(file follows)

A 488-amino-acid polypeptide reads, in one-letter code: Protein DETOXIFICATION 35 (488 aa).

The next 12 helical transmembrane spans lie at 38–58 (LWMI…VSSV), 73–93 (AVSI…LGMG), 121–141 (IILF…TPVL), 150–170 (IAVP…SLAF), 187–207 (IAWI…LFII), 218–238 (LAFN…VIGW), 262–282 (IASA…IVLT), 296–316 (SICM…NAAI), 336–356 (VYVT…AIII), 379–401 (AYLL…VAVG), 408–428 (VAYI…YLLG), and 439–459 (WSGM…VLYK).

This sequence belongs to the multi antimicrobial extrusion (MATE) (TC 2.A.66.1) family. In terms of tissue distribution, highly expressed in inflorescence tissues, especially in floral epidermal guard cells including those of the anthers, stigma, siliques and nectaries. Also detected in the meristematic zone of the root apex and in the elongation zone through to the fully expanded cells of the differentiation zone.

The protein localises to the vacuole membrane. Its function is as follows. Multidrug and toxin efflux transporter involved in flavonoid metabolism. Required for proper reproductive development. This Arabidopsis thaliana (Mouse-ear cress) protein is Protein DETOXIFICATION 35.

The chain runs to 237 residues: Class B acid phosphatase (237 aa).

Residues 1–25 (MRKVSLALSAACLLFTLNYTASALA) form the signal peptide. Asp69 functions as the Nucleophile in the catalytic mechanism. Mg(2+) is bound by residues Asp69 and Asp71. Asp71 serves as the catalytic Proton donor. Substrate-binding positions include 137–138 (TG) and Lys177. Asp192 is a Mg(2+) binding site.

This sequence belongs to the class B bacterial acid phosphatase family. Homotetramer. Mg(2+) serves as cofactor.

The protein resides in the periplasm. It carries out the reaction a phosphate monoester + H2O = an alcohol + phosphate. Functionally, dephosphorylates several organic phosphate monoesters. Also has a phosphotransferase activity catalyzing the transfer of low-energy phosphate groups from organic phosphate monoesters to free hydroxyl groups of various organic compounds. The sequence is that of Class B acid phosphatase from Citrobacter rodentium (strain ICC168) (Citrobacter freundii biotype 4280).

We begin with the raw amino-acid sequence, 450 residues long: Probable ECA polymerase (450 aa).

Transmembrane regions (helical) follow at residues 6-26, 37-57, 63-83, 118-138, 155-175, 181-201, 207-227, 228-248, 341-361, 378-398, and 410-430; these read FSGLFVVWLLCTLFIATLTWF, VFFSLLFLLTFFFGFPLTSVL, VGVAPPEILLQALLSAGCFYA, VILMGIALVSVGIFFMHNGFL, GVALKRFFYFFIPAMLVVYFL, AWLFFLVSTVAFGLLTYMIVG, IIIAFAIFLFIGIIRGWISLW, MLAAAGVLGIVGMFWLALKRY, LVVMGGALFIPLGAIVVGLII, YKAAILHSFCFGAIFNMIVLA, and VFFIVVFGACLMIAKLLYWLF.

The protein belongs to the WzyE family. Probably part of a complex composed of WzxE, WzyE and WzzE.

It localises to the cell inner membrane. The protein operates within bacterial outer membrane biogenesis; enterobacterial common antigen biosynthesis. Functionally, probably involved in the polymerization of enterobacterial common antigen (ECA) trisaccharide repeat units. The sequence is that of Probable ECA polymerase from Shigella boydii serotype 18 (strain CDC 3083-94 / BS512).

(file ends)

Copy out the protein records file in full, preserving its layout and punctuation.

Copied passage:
A 488-amino-acid polypeptide reads, in one-letter code: Protein DETOXIFICATION 35 (488 aa).

The next 12 helical transmembrane spans lie at 38–58 (LWMI…VSSV), 73–93 (AVSI…LGMG), 121–141 (IILF…TPVL), 150–170 (IAVP…SLAF), 187–207 (IAWI…LFII), 218–238 (LAFN…VIGW), 262–282 (IASA…IVLT), 296–316 (SICM…NAAI), 336–356 (VYVT…AIII), 379–401 (AYLL…VAVG), 408–428 (VAYI…YLLG), and 439–459 (WSGM…VLYK).

This sequence belongs to the multi antimicrobial extrusion (MATE) (TC 2.A.66.1) family. In terms of tissue distribution, highly expressed in inflorescence tissues, especially in floral epidermal guard cells including those of the anthers, stigma, siliques and nectaries. Also detected in the meristematic zone of the root apex and in the elongation zone through to the fully expanded cells of the differentiation zone.

The protein localises to the vacuole membrane. Its function is as follows. Multidrug and toxin efflux transporter involved in flavonoid metabolism. Required for proper reproductive development. This Arabidopsis thaliana (Mouse-ear cress) protein is Protein DETOXIFICATION 35.

The chain runs to 237 residues: Class B acid phosphatase (237 aa).

Residues 1–25 (MRKVSLALSAACLLFTLNYTASALA) form the signal peptide. Asp69 functions as the Nucleophile in the catalytic mechanism. Mg(2+) is bound by residues Asp69 and Asp71. Asp71 serves as the catalytic Proton donor. Substrate-binding positions include 137–138 (TG) and Lys177. Asp192 is a Mg(2+) binding site.

This sequence belongs to the class B bacterial acid phosphatase family. Homotetramer. Mg(2+) serves as cofactor.

The protein resides in the periplasm. It carries out the reaction a phosphate monoester + H2O = an alcohol + phosphate. Functionally, dephosphorylates several organic phosphate monoesters. Also has a phosphotransferase activity catalyzing the transfer of low-energy phosphate groups from organic phosphate monoesters to free hydroxyl groups of various organic compounds. The sequence is that of Class B acid phosphatase from Citrobacter rodentium (strain ICC168) (Citrobacter freundii biotype 4280).

We begin with the raw amino-acid sequence, 450 residues long: Probable ECA polymerase (450 aa).

Transmembrane regions (helical) follow at residues 6-26, 37-57, 63-83, 118-138, 155-175, 181-201, 207-227, 228-248, 341-361, 378-398, and 410-430; these read FSGLFVVWLLCTLFIATLTWF, VFFSLLFLLTFFFGFPLTSVL, VGVAPPEILLQALLSAGCFYA, VILMGIALVSVGIFFMHNGFL, GVALKRFFYFFIPAMLVVYFL, AWLFFLVSTVAFGLLTYMIVG, IIIAFAIFLFIGIIRGWISLW, MLAAAGVLGIVGMFWLALKRY, LVVMGGALFIPLGAIVVGLII, YKAAILHSFCFGAIFNMIVLA, and VFFIVVFGACLMIAKLLYWLF.

The protein belongs to the WzyE family. Probably part of a complex composed of WzxE, WzyE and WzzE.

It localises to the cell inner membrane. The protein operates within bacterial outer membrane biogenesis; enterobacterial common antigen biosynthesis. Functionally, probably involved in the polymerization of enterobacterial common antigen (ECA) trisaccharide repeat units. The sequence is that of Probable ECA polymerase from Shigella boydii serotype 18 (strain CDC 3083-94 / BS512).